Daily Quiz
Independent Dating
and  

By clicking 'Search' you
are agreeing to our
Terms of Use.

Day In a Page

Syrian conflict is the world's first 'climate change war', say scientists, but it won't be the last one

Climate change key in Syrian conflict

And it will trigger more war in future
How I outwitted the Gestapo

How I outwitted the Gestapo

My life as a Jew in wartime Berlin
The nation's favourite animal revealed

The nation's favourite animal revealed

Women like cuddly creatures whilst men like creepy-crawlies
Is this the way to get young people to vote?

Getting young people to vote

From #VOTESELFISH to Bite the Ballot
Poldark star Heida Reed: 'I don't think a single bodice gets ripped'

Poldark star Heida Reed

'I don't think a single bodice gets ripped'
The difference between America and Israel? There isn’t one

The difference between America and Israel? There isn’t one

Netanyahu knows he can get away with anything in America, says Robert Fisk
Families clubbing together to build their own affordable accommodation

Do It Yourself approach to securing a new house

Community land trusts marking a new trend for taking the initiative away from developers
Head of WWF UK: We didn’t send Cameron to the Arctic to see green ideas freeze

David Nussbaum: We didn’t send Cameron to the Arctic to see green ideas freeze

The head of WWF UK remains sanguine despite the Government’s failure to live up to its pledges on the environment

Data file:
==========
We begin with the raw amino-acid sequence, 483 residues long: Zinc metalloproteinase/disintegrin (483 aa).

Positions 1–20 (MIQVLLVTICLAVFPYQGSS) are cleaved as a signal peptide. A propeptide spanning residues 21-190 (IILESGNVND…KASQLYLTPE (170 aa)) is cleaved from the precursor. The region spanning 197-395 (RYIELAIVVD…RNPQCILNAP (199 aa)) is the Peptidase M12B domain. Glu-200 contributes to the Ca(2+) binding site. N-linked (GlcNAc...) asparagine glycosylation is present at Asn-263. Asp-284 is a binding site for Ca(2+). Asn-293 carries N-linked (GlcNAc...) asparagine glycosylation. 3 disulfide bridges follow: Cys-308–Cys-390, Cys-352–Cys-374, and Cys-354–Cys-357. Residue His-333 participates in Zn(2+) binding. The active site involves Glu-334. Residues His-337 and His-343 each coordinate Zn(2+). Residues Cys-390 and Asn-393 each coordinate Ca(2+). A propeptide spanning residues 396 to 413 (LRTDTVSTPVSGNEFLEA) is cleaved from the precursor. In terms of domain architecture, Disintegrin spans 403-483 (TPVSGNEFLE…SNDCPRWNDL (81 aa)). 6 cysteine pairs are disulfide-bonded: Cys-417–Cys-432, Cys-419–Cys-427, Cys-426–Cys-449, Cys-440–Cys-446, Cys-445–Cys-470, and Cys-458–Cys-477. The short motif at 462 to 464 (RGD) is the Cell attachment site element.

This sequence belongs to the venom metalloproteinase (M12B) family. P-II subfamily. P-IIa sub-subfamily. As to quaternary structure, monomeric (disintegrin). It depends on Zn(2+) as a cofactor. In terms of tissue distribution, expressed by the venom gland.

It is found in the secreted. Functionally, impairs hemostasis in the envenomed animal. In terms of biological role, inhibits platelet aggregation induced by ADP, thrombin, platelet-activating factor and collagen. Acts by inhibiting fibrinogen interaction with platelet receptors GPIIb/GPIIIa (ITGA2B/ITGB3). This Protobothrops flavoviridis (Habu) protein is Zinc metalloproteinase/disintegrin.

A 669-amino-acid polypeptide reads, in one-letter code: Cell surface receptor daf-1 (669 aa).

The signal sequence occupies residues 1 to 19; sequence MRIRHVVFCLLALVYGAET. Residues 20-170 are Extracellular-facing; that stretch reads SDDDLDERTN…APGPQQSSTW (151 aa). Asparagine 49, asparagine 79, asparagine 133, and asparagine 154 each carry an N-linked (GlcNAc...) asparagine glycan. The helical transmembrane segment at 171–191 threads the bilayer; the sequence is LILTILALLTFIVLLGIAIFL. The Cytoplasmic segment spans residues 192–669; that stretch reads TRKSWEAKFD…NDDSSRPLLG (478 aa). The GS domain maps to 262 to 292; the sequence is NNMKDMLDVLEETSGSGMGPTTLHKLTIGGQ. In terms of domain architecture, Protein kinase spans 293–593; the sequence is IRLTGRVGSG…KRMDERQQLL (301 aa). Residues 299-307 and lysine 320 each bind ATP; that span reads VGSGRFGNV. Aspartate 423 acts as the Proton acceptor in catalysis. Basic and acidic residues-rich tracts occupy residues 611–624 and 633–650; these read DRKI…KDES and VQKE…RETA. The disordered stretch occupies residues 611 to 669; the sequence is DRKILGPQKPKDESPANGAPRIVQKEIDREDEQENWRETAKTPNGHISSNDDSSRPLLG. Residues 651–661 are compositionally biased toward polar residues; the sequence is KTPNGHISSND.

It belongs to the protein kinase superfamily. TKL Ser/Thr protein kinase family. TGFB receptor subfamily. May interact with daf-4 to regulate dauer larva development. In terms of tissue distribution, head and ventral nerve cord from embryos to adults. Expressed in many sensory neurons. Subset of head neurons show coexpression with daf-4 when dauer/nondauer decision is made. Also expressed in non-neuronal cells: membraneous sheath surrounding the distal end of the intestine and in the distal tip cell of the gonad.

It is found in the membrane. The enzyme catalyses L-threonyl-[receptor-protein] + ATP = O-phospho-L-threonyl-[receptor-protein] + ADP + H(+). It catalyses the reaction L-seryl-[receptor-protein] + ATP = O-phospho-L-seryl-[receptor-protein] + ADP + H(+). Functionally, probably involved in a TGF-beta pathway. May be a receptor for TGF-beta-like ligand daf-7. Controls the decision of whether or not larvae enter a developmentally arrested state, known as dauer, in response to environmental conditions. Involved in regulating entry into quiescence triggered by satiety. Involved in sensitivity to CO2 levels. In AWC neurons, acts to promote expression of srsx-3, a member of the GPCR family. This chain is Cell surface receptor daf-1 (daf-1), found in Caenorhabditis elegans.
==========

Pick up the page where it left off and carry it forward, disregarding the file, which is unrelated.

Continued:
Author Kazuo Ishiguro on being inspired by shoot-outs and samurai

Author Kazuo Ishiguro on being inspired by shoot-outs and samurai

Set in a mythologised 5th-century Britain, ‘The Buried Giant’ is a strange beast
With money, corruption and drugs, this monk fears Buddhism in Thailand is a ‘poisoned fruit’

Money, corruption and drugs

The monk who fears Buddhism in Thailand is a ‘poisoned fruit’
America's first slavery museum established at Django Unchained plantation - 150 years after slavery outlawed

150 years after it was outlawed...

... America's first slavery museum is established in Louisiana
Kelly Clarkson: How I snubbed Simon Cowell and become a Grammy-winning superstar

Kelly Clarkson: How I snubbed Simon Cowell and become a Grammy-winning superstar

The first 'American Idol' winner on how she manages to remain her own woman – Jane Austen fascination and all
Tony Oursler on exploring our uneasy relationship with technology with his new show

You won't believe your eyes

Tony Oursler's new show explores our uneasy relationship with technology. He's one of a growing number of artists with that preoccupation
Ian Herbert: Peter Moores must go. He should never have been brought back to fail again

Moores must go. He should never have been brought back to fail again

The England coach leaves players to find solutions - which makes you wonder where he adds value, says Ian Herbert
War with Isis: Fears that the looming battle for Mosul will unleash 'a million refugees'

The battle for Mosul will unleash 'a million refugees'

Aid agencies prepare for vast exodus following planned Iraqi offensive against the Isis-held city, reports Patrick Cockburn